Day 337 of Colourisation Project – April 9
Challenge: to publish daily a colourised photo that has some significance around the day of publication.
Having grown up in New Zealand, he started work on the railways at the age of ten. A tradesman with only a few years formal schooling, he moved to Sydney in 1887 at the age of 20 and found work as a stable-hand at Government House. Within eighteen years he would rise to become Prime Minister of Australia. Chris Watson, at 37, was and still is Australia’s youngest prime minister.
He was in fact Australia’s third Prime Minister. A founder and one of the principal architects of the Australian Labor Party, he held the mantle of being the first Labour prime minister not just in Australia but in the world. (It was renamed Labor in 1912 following American usage of the word but that’s another story.)
Despite his special place in history, Watson seems to have slipped into obscurity and is little heard of these days. Chris Watson was born Johan Christian Tanck in Valparaiso, Chile, on this day, 9 April 1867, to an Irish woman who had migrated to New Zealand, and a Chilean father of German descent. Following the death of Watson’s father, his mother returned to New Zealand and re-married. Watson who was only an infant at the time took on his step-father’s name.
At the time, his origins were kept quiet as Watson was technically not eligible to sit in the Australian parliament. He never became a British subject, a legal pre-requisite for entry into the Australian Parliament. But that didn’t stop him and his mercurial rise to the top was nothing short of remarkable.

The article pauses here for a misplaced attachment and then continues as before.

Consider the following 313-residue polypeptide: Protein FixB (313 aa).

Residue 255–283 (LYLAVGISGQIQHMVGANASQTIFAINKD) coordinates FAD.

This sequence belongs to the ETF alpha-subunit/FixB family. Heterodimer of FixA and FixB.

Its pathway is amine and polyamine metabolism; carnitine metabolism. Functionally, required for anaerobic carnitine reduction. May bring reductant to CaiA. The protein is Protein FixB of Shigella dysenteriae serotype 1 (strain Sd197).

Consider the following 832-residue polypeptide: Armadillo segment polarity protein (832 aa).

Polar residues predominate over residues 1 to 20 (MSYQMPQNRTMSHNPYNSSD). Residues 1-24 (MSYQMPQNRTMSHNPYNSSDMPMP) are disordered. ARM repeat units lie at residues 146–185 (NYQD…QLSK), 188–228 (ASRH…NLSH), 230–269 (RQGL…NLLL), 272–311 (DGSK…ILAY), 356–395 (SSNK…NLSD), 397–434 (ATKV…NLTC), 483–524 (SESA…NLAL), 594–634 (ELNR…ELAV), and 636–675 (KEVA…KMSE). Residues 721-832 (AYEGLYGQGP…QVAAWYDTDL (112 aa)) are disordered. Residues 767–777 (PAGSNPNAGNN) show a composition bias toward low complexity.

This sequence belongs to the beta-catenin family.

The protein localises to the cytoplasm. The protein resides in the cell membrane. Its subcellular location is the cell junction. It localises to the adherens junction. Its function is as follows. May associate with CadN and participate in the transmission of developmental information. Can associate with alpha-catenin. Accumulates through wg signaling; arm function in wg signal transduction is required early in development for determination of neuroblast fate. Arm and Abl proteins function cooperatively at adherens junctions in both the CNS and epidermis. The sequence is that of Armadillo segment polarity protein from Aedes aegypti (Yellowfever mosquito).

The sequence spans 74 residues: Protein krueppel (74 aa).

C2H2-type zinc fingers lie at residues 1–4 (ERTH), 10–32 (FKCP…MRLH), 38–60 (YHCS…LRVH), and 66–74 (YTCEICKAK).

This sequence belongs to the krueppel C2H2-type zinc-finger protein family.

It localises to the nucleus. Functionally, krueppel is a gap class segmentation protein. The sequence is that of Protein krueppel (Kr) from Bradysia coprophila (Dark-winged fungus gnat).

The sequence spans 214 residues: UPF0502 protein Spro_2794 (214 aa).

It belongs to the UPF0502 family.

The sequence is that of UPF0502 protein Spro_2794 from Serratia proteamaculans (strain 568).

An active trade unionist, Watson was a founding member of the New South Wales Labor Party in 1891 and Vice President of the Sydney Trades and Labour Council in 1892. He was only 27 when he was elected to Parliament having won the seat of Young in NSW. In 1901 he was elected the first leader of the Federal Parliamentary Labour Party (the Caucus).
In 1904, the Prime Ministership fell into his hands when Alfred Deakin resigned over an Industrial Relations law dispute. However Watson’s tenure as Prime Minister was short-lived (less than four months) as he was unable to command a majority in the House of Representatives. He did manage to pass six bills in that time. Watson remained the federal leader of the Australian Labor Party until 1907.
In 1910 he retired from the Parliament to take care of his sick wife, exiting Australian politics quite early at the age of 42.
Life after politics saw him setting up the National Roads and Motorists’ Association (NRMA) in 1923, and becoming first chairman of Australian Motorists Petrol Co. Ltd (Ampol) in 1936.
John Christian Watson died on 18 November 1941 at the age of 74 at his home in Double Bay, Sydney.